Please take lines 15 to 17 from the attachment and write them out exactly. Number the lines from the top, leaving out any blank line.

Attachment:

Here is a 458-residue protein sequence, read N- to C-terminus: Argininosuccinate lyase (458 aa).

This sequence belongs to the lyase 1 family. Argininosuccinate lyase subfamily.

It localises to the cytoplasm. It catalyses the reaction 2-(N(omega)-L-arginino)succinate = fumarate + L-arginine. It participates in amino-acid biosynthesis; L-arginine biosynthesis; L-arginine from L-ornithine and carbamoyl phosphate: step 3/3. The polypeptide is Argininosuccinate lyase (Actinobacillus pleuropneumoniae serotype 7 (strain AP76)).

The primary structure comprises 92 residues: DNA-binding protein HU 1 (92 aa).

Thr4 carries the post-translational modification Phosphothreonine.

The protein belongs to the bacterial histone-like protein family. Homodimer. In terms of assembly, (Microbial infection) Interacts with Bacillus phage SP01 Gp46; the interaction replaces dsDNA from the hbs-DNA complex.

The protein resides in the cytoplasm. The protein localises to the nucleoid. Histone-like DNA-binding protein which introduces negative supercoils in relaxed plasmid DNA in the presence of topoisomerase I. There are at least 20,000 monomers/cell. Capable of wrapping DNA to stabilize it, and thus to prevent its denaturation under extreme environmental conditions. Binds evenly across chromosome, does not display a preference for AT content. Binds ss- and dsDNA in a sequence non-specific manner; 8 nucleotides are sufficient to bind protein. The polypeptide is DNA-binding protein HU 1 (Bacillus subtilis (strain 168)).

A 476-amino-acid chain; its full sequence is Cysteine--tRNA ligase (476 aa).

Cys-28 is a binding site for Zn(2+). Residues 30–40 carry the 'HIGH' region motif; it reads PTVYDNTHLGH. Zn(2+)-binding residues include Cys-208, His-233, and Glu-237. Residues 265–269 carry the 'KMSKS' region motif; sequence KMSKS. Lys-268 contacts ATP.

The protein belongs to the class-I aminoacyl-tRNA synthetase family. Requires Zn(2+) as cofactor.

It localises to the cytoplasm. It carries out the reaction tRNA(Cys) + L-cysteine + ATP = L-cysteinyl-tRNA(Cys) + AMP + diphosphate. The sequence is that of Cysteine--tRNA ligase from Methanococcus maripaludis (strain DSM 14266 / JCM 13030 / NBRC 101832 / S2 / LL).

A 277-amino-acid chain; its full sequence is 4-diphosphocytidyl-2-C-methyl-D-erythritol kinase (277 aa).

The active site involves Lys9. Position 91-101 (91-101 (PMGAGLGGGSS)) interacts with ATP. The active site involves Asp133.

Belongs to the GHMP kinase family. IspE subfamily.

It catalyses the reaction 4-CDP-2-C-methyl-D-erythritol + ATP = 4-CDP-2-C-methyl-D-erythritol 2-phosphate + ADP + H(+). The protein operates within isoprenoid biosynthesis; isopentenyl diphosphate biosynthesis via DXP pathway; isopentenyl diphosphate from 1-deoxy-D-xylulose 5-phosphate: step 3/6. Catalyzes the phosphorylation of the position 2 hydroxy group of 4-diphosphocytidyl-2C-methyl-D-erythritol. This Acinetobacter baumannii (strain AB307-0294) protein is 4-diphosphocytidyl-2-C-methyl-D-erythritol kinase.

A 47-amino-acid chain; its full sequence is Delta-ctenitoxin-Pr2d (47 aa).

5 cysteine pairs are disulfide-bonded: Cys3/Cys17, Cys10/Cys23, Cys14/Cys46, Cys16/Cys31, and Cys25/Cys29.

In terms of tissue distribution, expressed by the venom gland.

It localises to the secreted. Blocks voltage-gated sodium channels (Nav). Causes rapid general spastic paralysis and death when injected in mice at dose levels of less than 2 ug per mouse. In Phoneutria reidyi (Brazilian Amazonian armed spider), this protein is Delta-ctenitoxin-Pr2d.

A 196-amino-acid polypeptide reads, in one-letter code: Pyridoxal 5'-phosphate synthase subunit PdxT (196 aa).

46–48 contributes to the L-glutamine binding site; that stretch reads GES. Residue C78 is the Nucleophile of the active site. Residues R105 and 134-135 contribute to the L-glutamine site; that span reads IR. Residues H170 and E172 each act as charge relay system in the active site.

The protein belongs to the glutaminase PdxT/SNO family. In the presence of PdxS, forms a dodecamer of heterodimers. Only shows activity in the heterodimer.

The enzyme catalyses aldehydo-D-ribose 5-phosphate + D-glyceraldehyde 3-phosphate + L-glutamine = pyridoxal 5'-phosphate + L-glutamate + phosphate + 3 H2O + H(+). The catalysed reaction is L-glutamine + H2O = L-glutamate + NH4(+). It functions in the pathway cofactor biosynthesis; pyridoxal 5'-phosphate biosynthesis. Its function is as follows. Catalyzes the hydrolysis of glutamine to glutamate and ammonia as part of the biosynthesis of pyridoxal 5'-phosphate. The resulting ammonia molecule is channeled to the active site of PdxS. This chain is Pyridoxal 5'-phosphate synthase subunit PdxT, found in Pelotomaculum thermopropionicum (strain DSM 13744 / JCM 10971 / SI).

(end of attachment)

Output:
It catalyses the reaction 4-CDP-2-C-methyl-D-erythritol + ATP = 4-CDP-2-C-methyl-D-erythritol 2-phosphate + ADP + H(+). The protein operates within isoprenoid biosynthesis; isopentenyl diphosphate biosynthesis via DXP pathway; isopentenyl diphosphate from 1-deoxy-D-xylulose 5-phosphate: step 3/6. Catalyzes the phosphorylation of the position 2 hydroxy group of 4-diphosphocytidyl-2C-methyl-D-erythritol. This Acinetobacter baumannii (strain AB307-0294) protein is 4-diphosphocytidyl-2-C-methyl-D-erythritol kinase.

A 47-amino-acid chain; its full sequence is Delta-ctenitoxin-Pr2d (47 aa).

5 cysteine pairs are disulfide-bonded: Cys3/Cys17, Cys10/Cys23, Cys14/Cys46, Cys16/Cys31, and Cys25/Cys29.